Every year, Capitol Hill Little League’s Majors Division teams have been named after many of the great Negro League baseball franchises, in order to honor the history of the game of baseball. Throughout the season, CHLL will post profiles of the Negro League teams for which the CHLL teams are named, including some of the standout players who played for these teams. First up in this occasional series: The Memphis Red Sox.
Memphis Red Sox
The Memphis Red Sox franchise began in 1923 and ended with Negro League’s demise in the late 1950s. Over its 30+ years in existence, the Memphis Red Sox were affiliated with multiple Negro Leagues and saw its best success when in 1937 Memphis became a charter member in the Negro American League. That year saw two championships; the Red Sox winning the first half with a 21-4 record. Only the Kansas City Monarchs (37 years) had longer run in the Negro leagues.
The Red Sox featured such stars as Verdell Mathis, Marlin Carter, Neil Robinson and Larry Brown. Aside from their first half championship in 1937, Memphis consistently finished in the middle to lower standings. The Martin Brother’s, a prominent family in Memphis, owned the Team for the majority of its existence and built Martin Park on Crump Boulevard for the club. The Red Sox were one of the few clubs in the Negro Leagues to own their own ballpark.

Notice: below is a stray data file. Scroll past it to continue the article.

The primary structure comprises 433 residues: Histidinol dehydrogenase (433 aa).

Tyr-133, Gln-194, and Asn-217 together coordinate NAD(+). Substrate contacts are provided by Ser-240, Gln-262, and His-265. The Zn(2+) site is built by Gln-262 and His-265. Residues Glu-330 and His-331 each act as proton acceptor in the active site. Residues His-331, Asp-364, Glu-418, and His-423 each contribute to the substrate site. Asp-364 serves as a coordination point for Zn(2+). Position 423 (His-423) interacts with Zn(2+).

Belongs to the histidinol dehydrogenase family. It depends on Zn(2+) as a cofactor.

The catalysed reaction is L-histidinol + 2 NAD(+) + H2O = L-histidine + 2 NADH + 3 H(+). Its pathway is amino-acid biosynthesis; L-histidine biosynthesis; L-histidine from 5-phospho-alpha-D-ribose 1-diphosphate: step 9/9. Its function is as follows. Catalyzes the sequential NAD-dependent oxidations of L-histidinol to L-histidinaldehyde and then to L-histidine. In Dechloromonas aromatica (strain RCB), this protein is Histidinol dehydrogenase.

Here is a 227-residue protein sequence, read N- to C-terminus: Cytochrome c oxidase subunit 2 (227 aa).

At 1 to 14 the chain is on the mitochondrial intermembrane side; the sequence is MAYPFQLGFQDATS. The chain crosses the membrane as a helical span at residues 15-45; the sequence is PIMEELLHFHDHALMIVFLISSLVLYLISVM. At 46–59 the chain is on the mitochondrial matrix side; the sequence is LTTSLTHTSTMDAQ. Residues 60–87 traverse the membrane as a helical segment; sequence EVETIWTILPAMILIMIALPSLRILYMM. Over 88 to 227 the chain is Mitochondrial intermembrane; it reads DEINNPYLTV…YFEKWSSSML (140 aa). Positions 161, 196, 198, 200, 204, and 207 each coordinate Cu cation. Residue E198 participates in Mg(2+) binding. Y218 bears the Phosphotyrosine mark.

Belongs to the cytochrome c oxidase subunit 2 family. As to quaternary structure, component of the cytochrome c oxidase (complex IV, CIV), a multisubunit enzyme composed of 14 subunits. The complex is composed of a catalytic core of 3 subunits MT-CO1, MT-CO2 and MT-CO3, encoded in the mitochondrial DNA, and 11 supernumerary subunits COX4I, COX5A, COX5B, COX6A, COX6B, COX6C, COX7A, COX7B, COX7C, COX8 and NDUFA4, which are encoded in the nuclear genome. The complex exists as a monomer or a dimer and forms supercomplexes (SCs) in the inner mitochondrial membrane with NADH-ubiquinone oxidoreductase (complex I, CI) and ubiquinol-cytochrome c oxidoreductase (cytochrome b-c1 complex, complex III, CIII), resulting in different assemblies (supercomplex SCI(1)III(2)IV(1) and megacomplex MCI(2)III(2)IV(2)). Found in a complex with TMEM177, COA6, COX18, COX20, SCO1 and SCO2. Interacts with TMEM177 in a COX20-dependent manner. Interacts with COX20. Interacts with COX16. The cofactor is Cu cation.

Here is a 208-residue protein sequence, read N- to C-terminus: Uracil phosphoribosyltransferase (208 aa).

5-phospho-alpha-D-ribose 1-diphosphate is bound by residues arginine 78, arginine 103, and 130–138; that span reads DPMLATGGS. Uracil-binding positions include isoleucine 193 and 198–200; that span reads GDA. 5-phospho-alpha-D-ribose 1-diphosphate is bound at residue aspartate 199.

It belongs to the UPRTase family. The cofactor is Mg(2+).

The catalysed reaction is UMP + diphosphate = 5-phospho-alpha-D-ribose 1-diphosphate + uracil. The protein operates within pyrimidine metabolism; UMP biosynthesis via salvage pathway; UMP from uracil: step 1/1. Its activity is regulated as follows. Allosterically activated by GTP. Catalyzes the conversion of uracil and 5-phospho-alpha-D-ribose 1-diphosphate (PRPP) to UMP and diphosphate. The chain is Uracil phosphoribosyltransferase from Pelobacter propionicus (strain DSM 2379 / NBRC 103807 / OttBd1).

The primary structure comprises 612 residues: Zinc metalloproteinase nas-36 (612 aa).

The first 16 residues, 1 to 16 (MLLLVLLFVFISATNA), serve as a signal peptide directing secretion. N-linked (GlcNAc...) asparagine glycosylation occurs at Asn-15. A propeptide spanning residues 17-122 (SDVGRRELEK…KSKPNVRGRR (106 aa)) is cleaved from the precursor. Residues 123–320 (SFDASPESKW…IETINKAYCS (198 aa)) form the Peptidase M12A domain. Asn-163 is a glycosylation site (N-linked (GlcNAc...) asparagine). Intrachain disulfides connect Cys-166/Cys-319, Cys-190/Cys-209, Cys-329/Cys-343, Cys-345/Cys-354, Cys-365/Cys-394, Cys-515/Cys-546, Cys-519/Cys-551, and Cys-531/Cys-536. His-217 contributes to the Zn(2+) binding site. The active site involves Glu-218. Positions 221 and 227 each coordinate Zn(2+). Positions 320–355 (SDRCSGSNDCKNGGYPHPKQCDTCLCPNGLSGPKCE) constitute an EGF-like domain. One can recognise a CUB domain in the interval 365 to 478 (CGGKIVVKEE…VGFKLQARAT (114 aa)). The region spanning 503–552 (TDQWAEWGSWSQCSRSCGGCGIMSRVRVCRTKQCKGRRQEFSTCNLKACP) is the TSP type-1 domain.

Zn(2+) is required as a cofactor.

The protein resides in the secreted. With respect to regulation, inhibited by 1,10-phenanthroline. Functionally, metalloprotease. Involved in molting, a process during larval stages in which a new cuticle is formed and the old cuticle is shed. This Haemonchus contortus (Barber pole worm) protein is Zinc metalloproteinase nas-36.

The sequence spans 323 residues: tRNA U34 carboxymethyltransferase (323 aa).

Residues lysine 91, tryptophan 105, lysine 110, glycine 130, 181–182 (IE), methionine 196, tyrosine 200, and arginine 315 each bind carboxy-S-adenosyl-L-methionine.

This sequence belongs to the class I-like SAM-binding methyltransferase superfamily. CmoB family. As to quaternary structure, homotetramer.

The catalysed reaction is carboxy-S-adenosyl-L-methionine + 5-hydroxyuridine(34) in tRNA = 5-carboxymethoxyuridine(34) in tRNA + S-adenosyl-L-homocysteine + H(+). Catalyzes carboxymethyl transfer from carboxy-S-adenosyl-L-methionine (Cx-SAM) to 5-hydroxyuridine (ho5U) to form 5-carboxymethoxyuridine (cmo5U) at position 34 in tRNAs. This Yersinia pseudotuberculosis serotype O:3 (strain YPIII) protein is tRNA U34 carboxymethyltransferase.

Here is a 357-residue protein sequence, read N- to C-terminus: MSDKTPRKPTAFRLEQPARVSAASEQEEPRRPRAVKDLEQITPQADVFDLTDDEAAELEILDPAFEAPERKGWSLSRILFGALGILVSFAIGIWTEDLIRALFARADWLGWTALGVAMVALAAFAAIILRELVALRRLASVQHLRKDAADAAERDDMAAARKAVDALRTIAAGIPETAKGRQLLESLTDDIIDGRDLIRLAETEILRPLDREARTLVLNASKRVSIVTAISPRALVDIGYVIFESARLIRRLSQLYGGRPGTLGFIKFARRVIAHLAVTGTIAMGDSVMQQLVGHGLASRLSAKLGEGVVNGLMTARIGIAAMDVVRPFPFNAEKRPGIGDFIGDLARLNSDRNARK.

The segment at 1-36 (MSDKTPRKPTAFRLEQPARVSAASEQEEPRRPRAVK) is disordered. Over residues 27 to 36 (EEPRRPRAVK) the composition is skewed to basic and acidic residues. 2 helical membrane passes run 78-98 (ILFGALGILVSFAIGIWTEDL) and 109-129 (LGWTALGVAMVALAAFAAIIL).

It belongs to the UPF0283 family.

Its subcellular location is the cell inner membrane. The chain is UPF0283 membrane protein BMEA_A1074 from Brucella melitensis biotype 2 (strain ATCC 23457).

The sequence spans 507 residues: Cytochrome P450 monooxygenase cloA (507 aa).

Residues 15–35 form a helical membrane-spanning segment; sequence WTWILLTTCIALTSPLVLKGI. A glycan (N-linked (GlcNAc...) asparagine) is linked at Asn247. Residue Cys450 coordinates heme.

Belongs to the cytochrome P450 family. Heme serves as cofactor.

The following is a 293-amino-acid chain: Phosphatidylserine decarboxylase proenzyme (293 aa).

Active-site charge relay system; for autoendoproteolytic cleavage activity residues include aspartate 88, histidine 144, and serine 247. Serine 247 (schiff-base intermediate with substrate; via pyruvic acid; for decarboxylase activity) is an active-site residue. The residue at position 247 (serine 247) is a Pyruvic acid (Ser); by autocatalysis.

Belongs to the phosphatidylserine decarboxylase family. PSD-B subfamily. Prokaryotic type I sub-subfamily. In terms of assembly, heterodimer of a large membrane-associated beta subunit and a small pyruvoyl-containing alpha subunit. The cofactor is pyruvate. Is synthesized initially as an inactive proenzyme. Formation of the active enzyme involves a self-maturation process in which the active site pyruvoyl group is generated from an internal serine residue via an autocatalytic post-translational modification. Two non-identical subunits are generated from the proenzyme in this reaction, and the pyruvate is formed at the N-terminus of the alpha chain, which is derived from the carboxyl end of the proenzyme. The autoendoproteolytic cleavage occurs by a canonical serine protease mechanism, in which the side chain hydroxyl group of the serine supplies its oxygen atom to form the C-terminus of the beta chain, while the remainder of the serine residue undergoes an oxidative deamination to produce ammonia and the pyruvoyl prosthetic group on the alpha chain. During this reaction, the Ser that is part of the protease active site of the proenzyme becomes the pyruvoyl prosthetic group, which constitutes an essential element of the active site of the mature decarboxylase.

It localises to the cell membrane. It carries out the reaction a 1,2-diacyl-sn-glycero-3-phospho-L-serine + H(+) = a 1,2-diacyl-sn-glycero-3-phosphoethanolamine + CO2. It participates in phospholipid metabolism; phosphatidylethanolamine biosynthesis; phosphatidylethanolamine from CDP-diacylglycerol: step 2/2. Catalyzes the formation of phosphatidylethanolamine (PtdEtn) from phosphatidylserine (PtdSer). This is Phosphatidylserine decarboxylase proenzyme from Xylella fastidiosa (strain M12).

Four players went on to play in Major League Baseball; Dan Bankhead, Marshall Bridges, Jay Heard and Bob Boyd. Country singer, Charley Pride played for Memphis in 1953 at the young age of 15 and again in 1958. Of the many players who came through Memphis’ Negro League team, four went on to be enshrined in the Baseball Hall of Fame in Cooperstown. The most recognizable pair is pitcher Satchel Paige and outfielder James ‘Cool Papa’ Bell (who sportswriter Joe Posnanski ranks the 99th greatest baseball player of all time). The other two are Willie Wells and Turkey Stearnes (Posnanski gives Stearnes the #58 ranking in his all-time list of baseball greats).
James “Cool Papa” Bell Norman “Turkey” Stearnes
In 1947, Jackie Robinson broke the color barrier in Major League Baseball and most teams’ players soon left for the “big leagues”. The Memphis Red Sox lasted until the late 1950s.
In 2009 Memphis Redbirds, a AAA affiliate for the St. Louis Cardinals, paid tribute to the Memphis Red Sox and sported the Red Sox uniforms while playing the Omaha Royals (sporting Homestead Grays uniforms).